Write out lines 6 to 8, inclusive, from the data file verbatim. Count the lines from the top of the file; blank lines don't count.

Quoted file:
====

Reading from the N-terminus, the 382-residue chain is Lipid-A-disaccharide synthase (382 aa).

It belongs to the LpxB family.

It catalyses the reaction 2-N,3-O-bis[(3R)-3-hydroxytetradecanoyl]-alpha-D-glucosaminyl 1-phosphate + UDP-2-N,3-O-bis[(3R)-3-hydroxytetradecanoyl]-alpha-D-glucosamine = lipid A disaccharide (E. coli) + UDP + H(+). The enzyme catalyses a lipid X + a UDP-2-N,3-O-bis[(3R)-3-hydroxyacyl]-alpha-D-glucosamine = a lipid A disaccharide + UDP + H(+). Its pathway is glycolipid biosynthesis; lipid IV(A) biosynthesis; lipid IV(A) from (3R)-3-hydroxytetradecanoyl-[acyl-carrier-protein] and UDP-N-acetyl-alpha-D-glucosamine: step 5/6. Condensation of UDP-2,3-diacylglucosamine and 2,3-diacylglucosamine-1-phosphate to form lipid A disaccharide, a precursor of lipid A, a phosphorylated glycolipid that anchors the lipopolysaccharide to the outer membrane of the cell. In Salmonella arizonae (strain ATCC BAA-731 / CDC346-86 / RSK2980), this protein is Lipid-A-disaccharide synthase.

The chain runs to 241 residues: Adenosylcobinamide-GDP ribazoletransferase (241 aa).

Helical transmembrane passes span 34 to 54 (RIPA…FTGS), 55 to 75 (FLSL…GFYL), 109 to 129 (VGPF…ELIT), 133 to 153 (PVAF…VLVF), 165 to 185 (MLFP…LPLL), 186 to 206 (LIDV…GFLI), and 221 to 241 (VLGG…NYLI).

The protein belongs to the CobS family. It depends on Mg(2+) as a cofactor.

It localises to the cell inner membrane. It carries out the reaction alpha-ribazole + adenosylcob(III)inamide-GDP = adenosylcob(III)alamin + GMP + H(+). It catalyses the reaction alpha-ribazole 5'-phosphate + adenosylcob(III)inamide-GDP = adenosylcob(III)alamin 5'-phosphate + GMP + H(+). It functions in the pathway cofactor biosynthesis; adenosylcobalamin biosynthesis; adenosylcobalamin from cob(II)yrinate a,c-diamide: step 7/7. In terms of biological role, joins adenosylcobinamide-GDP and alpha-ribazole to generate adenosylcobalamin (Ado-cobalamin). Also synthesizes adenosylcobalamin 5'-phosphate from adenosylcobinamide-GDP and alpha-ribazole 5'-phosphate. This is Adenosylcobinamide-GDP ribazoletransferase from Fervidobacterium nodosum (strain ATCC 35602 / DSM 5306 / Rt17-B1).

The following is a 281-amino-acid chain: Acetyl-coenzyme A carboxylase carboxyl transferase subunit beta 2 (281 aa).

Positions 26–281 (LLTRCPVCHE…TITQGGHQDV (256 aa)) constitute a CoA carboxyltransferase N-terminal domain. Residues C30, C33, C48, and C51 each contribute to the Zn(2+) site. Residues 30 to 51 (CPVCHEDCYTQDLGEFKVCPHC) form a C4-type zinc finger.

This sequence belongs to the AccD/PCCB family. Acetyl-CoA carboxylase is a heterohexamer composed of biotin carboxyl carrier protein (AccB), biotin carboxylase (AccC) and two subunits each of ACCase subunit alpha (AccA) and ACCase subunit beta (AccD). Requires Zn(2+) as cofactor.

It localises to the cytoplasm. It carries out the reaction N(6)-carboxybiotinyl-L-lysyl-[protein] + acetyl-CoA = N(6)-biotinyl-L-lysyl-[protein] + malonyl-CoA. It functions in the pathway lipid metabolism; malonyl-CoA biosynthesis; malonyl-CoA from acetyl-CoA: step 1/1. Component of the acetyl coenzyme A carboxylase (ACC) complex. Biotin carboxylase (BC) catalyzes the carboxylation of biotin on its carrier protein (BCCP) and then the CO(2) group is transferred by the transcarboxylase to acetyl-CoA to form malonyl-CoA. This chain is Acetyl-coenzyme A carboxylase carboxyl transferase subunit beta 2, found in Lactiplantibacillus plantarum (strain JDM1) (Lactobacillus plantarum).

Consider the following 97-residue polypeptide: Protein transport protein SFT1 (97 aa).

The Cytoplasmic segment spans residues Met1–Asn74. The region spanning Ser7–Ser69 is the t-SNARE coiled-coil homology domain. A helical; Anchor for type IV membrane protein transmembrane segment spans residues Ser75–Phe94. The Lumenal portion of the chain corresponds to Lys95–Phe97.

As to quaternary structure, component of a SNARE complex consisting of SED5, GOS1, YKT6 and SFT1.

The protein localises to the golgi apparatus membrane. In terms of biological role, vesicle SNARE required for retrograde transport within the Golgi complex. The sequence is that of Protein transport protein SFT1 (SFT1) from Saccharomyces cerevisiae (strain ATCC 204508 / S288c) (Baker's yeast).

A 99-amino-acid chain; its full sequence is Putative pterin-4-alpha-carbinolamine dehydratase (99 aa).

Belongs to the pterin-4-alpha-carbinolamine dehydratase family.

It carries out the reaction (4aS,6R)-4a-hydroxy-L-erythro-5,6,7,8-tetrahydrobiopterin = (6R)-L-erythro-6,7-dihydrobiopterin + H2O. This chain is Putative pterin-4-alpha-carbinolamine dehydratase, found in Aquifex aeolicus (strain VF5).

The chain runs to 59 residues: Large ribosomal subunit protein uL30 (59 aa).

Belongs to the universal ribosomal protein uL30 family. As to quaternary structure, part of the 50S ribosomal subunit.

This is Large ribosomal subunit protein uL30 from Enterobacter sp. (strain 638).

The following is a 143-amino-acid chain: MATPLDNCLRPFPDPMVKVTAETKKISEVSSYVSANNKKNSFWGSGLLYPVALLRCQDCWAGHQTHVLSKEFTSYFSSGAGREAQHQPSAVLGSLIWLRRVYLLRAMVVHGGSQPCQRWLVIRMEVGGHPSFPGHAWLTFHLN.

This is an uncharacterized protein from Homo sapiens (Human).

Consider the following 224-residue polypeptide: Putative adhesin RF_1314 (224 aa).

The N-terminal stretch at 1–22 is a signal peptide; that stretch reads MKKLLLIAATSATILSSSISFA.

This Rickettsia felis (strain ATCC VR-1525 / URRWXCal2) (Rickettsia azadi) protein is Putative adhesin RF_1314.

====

The protein belongs to the CobS family. It depends on Mg(2+) as a cofactor.

It localises to the cell inner membrane. It carries out the reaction alpha-ribazole + adenosylcob(III)inamide-GDP = adenosylcob(III)alamin + GMP + H(+). It catalyses the reaction alpha-ribazole 5'-phosphate + adenosylcob(III)inamide-GDP = adenosylcob(III)alamin 5'-phosphate + GMP + H(+). It functions in the pathway cofactor biosynthesis; adenosylcobalamin biosynthesis; adenosylcobalamin from cob(II)yrinate a,c-diamide: step 7/7. In terms of biological role, joins adenosylcobinamide-GDP and alpha-ribazole to generate adenosylcobalamin (Ado-cobalamin). Also synthesizes adenosylcobalamin 5'-phosphate from adenosylcobinamide-GDP and alpha-ribazole 5'-phosphate. This is Adenosylcobinamide-GDP ribazoletransferase from Fervidobacterium nodosum (strain ATCC 35602 / DSM 5306 / Rt17-B1).

The following is a 281-amino-acid chain: Acetyl-coenzyme A carboxylase carboxyl transferase subunit beta 2 (281 aa).